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Front. Comput. Neurosci., 02 February 2023
Volume 17 - 2023 |

Noise-modulated multistable synapses in a Wilson-Cowan-based model of plasticity

  • 1School of Health Sciences, Manchester Academic Health Science Centre, Faculty of Biology, Medicine and Health, University of Manchester, Manchester, United Kingdom
  • 2School of Mathematics and Statistics, Faculty of Science, Technology, Engineering and Mathematics, The Open University, Milton Keynes, United Kingdom

Frequency-dependent plasticity refers to changes in synaptic strength in response to different stimulation frequencies. Resonance is a factor known to be of importance in such frequency dependence, however, the role of neural noise in the process remains elusive. Considering the brain is an inherently noisy system, understanding its effects may prove beneficial in shaping therapeutic interventions based on non-invasive brain stimulation protocols. The Wilson-Cowan (WC) model is a well-established model to describe the average dynamics of neural populations and has been shown to exhibit bistability in the presence of noise. However, the important question of how the different stable regimes in the WC model can affect synaptic plasticity when cortical populations interact has not yet been addressed. Therefore, we investigated plasticity dynamics in a WC-based model of interacting neural populations coupled with activity-dependent synapses in which a periodic stimulation was applied in the presence of noise of controlled intensity. The results indicate that for a narrow range of the noise variance, synaptic strength can be optimized. In particular, there is a regime of noise intensity for which synaptic strength presents a triple-stable state. Regulating noise intensity affects the probability that the system chooses one of the stable states, thereby controlling plasticity. These results suggest that noise is a highly influential factor in determining the outcome of plasticity induced by stimulation.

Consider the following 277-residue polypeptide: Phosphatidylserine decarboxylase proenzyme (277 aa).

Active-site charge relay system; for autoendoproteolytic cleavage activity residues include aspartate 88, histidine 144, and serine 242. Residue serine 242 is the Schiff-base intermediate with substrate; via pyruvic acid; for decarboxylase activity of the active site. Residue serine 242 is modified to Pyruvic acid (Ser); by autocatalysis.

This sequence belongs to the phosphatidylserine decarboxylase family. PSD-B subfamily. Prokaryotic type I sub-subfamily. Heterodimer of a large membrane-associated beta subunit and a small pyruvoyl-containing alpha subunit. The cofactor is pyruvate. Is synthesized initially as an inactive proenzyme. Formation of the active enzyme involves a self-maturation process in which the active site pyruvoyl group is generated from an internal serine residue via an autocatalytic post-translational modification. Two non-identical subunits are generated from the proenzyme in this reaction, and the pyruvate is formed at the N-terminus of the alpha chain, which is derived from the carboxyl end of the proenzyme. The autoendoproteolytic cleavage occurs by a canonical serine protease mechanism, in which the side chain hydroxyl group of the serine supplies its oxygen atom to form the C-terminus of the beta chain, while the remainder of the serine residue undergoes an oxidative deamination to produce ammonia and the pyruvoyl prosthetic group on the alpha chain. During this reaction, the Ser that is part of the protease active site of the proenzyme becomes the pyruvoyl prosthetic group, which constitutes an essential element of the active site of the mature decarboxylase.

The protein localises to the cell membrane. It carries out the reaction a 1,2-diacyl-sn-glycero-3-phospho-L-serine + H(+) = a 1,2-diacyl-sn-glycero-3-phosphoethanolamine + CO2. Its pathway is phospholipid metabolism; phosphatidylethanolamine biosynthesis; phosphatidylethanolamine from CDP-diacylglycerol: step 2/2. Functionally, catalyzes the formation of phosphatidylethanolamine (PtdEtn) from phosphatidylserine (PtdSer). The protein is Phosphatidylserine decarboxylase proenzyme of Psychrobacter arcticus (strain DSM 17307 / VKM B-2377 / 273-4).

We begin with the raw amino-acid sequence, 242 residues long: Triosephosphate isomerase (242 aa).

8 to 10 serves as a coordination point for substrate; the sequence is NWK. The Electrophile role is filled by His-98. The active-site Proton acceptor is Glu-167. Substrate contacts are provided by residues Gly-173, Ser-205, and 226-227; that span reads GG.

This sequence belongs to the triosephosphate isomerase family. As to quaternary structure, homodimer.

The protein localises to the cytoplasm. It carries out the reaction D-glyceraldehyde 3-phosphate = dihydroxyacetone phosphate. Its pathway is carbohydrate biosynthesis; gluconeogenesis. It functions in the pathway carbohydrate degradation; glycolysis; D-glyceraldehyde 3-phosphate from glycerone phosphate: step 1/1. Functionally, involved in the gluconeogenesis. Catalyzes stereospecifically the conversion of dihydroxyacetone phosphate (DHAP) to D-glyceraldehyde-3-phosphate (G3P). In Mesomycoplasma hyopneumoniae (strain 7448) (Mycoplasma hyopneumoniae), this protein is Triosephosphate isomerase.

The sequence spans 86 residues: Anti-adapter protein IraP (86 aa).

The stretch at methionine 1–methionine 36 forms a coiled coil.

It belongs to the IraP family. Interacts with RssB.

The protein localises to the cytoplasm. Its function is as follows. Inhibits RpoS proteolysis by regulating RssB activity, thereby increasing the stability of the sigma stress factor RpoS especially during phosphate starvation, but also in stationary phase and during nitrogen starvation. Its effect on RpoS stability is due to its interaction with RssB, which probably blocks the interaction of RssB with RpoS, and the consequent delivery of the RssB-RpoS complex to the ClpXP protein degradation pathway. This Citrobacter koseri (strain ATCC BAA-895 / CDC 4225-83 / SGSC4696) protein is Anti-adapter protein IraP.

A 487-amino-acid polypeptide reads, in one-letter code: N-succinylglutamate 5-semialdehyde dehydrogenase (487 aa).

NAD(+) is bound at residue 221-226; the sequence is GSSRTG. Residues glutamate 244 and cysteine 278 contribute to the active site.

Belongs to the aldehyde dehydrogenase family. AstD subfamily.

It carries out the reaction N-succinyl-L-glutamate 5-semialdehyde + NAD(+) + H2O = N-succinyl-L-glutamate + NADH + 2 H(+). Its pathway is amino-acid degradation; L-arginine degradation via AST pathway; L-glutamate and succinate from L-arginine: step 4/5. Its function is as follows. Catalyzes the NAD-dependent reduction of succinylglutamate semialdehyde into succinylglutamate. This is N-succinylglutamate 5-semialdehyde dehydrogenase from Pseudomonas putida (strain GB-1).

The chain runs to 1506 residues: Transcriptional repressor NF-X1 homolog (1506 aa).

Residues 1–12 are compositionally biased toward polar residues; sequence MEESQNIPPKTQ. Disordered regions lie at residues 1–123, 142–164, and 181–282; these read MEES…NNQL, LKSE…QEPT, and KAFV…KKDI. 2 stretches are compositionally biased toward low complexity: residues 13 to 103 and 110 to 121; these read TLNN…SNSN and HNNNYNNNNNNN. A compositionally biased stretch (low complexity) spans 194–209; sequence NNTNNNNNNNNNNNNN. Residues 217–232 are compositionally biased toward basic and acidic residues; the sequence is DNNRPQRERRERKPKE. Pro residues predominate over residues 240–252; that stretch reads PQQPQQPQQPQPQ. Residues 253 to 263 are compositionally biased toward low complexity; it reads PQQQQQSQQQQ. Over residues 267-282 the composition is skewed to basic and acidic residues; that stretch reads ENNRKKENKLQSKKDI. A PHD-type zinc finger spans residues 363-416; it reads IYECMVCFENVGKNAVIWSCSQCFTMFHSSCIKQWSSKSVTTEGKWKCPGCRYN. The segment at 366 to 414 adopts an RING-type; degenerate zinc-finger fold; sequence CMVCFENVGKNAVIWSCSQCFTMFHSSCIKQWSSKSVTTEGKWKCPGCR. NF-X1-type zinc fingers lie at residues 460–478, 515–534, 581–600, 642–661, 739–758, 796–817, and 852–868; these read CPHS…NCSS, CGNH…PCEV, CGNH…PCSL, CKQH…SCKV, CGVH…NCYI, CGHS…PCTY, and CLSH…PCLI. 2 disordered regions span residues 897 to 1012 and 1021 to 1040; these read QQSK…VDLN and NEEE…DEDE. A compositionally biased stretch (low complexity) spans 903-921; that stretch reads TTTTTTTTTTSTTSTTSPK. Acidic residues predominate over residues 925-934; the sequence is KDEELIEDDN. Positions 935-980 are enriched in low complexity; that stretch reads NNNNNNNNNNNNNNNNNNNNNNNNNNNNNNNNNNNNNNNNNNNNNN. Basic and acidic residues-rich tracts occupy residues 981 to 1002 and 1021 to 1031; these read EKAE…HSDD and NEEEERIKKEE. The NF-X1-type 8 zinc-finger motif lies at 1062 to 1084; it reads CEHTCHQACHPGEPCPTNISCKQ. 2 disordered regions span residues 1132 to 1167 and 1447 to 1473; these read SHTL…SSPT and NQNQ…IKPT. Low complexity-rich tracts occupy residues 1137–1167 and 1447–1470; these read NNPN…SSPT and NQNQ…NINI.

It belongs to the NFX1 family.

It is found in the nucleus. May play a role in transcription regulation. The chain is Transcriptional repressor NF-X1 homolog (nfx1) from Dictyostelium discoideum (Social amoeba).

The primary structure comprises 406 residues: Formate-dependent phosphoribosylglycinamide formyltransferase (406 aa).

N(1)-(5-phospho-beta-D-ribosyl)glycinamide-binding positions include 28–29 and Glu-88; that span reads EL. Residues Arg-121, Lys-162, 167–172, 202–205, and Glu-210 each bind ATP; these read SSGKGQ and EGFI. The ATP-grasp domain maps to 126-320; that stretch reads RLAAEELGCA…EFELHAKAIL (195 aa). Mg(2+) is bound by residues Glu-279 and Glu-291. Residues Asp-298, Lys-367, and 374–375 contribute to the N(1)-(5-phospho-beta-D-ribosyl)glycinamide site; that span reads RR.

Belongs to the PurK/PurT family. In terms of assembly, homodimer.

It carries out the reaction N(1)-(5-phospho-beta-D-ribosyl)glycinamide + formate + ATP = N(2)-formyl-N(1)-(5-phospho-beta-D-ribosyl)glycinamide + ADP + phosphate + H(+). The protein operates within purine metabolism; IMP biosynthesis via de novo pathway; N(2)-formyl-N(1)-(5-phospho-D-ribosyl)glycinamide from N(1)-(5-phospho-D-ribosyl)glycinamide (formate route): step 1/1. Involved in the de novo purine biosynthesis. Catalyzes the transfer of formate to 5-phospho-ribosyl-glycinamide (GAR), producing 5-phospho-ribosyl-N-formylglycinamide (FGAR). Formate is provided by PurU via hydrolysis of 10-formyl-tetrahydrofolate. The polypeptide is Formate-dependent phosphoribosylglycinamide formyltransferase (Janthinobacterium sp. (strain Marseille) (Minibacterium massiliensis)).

1. Introduction

One hypothesis for the basis for communication in the brain is that it occurs via the transient coherence of neuronal assemblies (Fries, 2005). Neural architecture must allow for temporally and spatially distinct sub-networks to form and exchange information on a sub-millisecond timescale. Multistability has been proposed as a potential mechanism underlying this process (Kelso, 2012; Tognoli and Kelso, 2014; Alderson et al., 2020), and is thought to play a crucial role in the brain in the context of numerous cognitive processes and pathologies, including perception, binocular rivalry, auditory stream segregation, and epilepsy (Leopold and Logothetis, 1999; Winkler et al., 2012; Jirsa et al., 2017; Courtiol et al., 2020). There is a growing body of work surrounding the multistable brain; however, there has been minimal focus on the interaction between multistable brain states and their effect on plasticity processes within neural networks. Here we address this open question with a focus on frequency-dependent plasticity which involves applying a periodic stimulus at a specified frequency to elicit changes in connectivity in the brain (Ragert et al., 2008; David et al., 2015; Lea-Carnall et al., 2017, 2020).